Archive for the ‘power’ Category

messages from the world of spirit

November 11, 2017

from this morning’s journal:

Strange dreams and more of them than I can recall.  The final one: I’m traveling with someone and we’re in some Scandinavian country.  My companion is there to visit friends.  The day we’re departing arrives and for the flight I choose the strangest outfit:  a bustier with garter straps (unused), a black down vest, and my grey and white pajama bottoms.  At one point, I wonder why I’ve dressed this way, then decide that since we’ re traveling, comfort is all that matters.

We’ve been staying with my companion’s friends, and we’re about to leave when I realize I never brought my passport.  I can see in my mind’s eye where it is still wedged in my organizer basket.  Now it will be at least a few days before I can leave.  While I’m waiting, I’m still at the home of my companion’s friends.  When something strange and complicated occurs very quickly, I am the only one in the room.  From what I can recall right now, one of the men of the family – husband? father of the wife? – comes into the room and collapses.  Before I can do anything to assist, a large object detaches itself from the ceiling (?) and falls, piercing his chest and killing him immediately.

Faced with the prospect of trying to explain this outlandish chain of events and then being accused with murder, I decide to leave, friendless, without a passport, not knowing the language or the land.

Now for how I interpreted this:

Fear of being accused of something one didn’t do doesn’t come naturally.  At first we believe in justice.  We think the truth will out because our innocence shines as brightly as the sun.  But then experiences teach us something else, something that doesn’t draw from within but is forced upon us from without.  People, hungry for restitution from lives twisted by wrongs rush to satisfy their desire to blame and to punish on others.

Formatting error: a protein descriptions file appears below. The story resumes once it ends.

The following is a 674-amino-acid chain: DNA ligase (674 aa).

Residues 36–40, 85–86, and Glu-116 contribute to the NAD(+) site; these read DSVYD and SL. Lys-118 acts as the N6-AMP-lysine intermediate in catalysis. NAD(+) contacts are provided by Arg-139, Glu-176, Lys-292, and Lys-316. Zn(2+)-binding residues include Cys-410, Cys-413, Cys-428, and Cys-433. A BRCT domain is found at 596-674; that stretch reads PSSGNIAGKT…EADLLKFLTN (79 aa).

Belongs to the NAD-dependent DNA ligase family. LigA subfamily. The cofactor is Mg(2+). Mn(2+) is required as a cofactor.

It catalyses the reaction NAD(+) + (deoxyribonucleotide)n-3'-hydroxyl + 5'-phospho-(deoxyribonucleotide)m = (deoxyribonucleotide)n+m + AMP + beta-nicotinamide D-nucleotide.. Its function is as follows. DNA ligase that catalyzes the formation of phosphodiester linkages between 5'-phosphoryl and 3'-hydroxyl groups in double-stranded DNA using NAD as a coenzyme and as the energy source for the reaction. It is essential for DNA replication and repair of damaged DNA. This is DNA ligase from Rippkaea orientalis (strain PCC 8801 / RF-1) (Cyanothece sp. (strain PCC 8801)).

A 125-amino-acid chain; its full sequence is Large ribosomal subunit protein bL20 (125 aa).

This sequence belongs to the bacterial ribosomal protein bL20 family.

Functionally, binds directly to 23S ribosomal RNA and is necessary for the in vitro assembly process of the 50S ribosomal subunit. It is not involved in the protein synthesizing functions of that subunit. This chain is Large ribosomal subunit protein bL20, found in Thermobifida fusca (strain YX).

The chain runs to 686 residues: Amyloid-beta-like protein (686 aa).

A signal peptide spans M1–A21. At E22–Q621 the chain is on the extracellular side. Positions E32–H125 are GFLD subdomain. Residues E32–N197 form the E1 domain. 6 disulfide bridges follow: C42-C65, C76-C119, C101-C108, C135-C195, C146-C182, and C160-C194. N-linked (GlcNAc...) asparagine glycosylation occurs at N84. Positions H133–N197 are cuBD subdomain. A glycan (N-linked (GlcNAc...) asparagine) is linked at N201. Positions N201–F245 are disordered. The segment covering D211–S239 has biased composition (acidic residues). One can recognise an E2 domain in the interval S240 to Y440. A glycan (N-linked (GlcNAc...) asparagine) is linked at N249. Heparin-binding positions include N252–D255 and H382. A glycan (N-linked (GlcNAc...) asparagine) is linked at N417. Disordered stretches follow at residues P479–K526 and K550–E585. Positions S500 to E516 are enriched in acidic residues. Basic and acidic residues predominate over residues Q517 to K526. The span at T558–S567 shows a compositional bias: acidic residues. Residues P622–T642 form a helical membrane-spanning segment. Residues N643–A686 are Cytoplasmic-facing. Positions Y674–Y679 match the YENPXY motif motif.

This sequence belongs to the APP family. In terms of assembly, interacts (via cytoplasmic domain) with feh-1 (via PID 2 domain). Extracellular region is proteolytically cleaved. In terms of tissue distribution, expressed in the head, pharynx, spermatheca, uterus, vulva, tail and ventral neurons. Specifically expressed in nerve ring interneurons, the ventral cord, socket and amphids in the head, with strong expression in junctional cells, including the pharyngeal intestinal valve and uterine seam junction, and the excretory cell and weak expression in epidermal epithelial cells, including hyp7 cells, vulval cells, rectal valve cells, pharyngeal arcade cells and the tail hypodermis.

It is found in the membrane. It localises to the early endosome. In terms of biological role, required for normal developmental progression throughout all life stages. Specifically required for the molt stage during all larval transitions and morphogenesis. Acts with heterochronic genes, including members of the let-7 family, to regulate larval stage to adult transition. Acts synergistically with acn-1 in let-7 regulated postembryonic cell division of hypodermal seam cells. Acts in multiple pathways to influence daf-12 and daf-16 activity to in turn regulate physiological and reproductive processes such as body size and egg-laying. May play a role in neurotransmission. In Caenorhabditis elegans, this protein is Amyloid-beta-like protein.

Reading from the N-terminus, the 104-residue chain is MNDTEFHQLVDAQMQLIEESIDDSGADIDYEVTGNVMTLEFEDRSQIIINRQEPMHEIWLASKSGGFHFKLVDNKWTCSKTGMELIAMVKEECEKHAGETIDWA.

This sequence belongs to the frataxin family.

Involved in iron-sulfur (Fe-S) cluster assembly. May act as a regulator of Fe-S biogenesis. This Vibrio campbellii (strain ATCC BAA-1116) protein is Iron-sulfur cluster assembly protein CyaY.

One’s own faith that justice will prevail begins to erode.  Everyone, one learns, has a point of view where they are the wronged person, and even if adjudicating the situation in front of them won’t erase the stain of wrongedness, they will take what small pleasure they can get.  The pleasure will be even sweeter if the accused “thought she was better than we were” (which could be translated as “she was different in some way we couldn’t measure,” ie, an outsider).

What I learn from this, I hope, is not to join in the blood fest of fear.  The pain I’ve endured as an outsider has been hard and beyond my capacity to describe.  Even my ex husband threw me to the wolves rather than negotiate his next wife’s insecurity over our lingering friendship and past dependency.  To justify his shameful behavior, mine had to be wrong.  In his construction, my hands had to be covered in blood; my heart must have harbored hate.

Yes, my heart has harbored hate.  I am human, with the full spectrum of all that’s implied with that condition.  But I have struggled, alone & unwitnessed, to address that particular kind of guilt.  And while there have been too many instances where I’ve failed to master my worse behavior, there have been many others where I have succeeded.  And most of all, I try, try, try to leave space for others to evolve.

“Forgive but not forget?”  Is that the answer?  Let wind and water disperse the resentment.  But we must testify.  We must say there is a better way of being in the world, a better way to understand ourselves and others.  If we don’t, how can we hope to survive with grace the horrible storms that most definitely lie ahead?  And how will we account for our lives at the end if our actions have not matched what we know to be true?

Know peace. Know justice.

November 3, 2017